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Muslim Blood Donors

of San Diego

Allaah says (interpretation of the meaning):

"… and if anyone saved a life, it would be as if he saved the life of all mankind…"[al-Maa’idah 5:32]. This aayah indicates the virtue of being the cause of saving the life of someone whom it is forbidden to kill, and there is no doubt that the doctors and blood donors are among the causes of saving the life of patients who are at risk of dying if a blood transfusion is not carried out.

Less than 5 percent of healthy Southern Californians, eligible to donate blood, actually donate each year. The need is outweighing the supply. We Muslims are in need of providing this great service to our community.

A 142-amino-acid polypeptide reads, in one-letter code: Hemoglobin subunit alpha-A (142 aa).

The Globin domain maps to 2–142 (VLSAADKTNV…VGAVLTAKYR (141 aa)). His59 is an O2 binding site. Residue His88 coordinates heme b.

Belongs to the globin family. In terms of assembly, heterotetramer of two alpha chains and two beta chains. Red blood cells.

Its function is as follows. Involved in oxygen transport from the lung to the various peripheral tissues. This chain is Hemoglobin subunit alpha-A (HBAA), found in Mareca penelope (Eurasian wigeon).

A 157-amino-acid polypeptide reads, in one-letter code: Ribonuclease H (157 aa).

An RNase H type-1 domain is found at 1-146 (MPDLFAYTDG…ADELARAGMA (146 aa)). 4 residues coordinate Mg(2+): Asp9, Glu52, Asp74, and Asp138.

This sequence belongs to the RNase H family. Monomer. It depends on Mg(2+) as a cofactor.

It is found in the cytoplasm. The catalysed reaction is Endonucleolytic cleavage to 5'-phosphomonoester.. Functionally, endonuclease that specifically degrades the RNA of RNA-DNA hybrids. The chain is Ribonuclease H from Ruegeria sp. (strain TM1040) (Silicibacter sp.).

Please take the time to fill out your name and phone number and the blood type, if possible. By submitting this you will allow us to contact you if there is a need for your blood.

In the meantime the San Diego Blood Bank has set up an account for Muslims to donate their blood and be credited to our group. It’s very simple: when you donate your blood you request that it be credited to the "Muslim Blood Donors of San Diego".

To sign up or answer any of your question and for more information please contact this group via email at:

San Diego Blood Bank

(619) 296-6393








Muslim Blood Donors of San Diego

List of Volunteers



Phone Number

Blood type


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Donating Blood to Non-Muslims

What is the Islamic ruling on blood donation? Specifically, I am referring to donating blood in America and knowing it will probably go to non-Muslims.

Praise be to Allah.